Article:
He was a member of the Roman elite, but had yet to attain high public office. He took over the troops in the most forceful of ways, literally decimating any deserters; 500 runaways were divided into 50 groups, and nine men clubbed the selected tenth man to death. He was hungry for a victory, not least because he wanted to win before his rival Pompey could return from battles in Spain and take some of his glory. Crassus pursued the slave army, splitting it and eventually gaining a victory for Rome.
The Romans seem to have admired Spartacus, for all the threat he was to their entire society. He was clever and brave. His end came mostly because he was betrayed by pirates he had commissioned to get his army out of the Italian peninsula and into Sicily. He was not, despite what Hollywood might show, crucified. Crassus did crucify 6,000 of the captured slaves, hanging them up along the Appian Way.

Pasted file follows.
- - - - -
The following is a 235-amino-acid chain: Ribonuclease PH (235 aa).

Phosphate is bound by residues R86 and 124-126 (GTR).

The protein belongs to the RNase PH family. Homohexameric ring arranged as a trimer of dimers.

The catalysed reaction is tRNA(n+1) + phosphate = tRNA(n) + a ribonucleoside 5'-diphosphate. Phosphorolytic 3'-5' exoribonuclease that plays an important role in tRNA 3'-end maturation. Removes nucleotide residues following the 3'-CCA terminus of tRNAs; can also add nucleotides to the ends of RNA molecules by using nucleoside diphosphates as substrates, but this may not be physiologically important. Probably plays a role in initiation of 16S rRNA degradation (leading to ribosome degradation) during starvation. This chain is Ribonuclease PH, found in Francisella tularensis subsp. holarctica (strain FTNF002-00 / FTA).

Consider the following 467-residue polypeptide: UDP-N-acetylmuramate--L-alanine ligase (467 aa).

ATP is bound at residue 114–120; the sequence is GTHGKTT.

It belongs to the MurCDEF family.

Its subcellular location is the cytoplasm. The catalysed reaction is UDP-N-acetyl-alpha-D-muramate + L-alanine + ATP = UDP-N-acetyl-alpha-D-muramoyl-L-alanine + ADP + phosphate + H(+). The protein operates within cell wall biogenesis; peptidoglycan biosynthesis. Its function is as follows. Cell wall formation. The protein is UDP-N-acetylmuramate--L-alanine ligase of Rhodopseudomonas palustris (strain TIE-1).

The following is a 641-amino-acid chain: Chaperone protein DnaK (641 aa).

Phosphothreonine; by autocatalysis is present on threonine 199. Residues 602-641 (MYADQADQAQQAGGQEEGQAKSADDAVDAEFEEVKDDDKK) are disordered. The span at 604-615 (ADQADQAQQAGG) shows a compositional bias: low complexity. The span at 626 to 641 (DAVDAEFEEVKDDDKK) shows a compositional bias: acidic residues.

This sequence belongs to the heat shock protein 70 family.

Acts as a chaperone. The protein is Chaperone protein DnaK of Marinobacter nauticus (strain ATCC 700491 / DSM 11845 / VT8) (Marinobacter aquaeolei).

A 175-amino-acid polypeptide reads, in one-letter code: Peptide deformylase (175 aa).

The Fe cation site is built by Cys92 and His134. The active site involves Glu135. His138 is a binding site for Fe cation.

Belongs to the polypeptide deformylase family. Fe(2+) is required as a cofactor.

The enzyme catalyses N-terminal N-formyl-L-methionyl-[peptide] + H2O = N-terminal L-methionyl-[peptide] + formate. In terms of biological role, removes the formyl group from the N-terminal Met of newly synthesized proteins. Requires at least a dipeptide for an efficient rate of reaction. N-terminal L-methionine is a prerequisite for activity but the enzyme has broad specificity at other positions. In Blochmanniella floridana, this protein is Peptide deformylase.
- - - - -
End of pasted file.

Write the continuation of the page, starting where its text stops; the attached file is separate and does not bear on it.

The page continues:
Spartacus died on the field of battle, after an act of heroism his soldiers and his enemies would have admired: He slaughtered his horse in a religious ritual, not only to make a vow to victory, but to show he was not going to be a mounted general who could easily flee to the rear. The Romans loathed slaves and had contempt for their rebellion, and it is only Roman commentators who wrote about that final battle, but they all commented in awe upon his bravery, and that of his slave troops: "They met with a death worthy of real men," wrote one.
Strauss writes, "Spartacus was a failure against Rome but a success as a mythmaker. No doubt he would have preferred the opposite, but history has its way with us all. Who, today, remembers Crassus? Pompey? Even Cicero is not so well remembered. Everyone has heard of Spartacus." Yes, and almost everyone has sparse ideas about the facts of the man, who was a genuine hero. Strauss''s book, which is both about Spartacus''s history and about the limits of history, brings as much truth to the tale as we are ever going to get. It also provides surprisingly satisfying excitement.
Rob Hardy is a local psychiatrist who reviews books for a hobby. His e-mail address is firstname.lastname@example.org.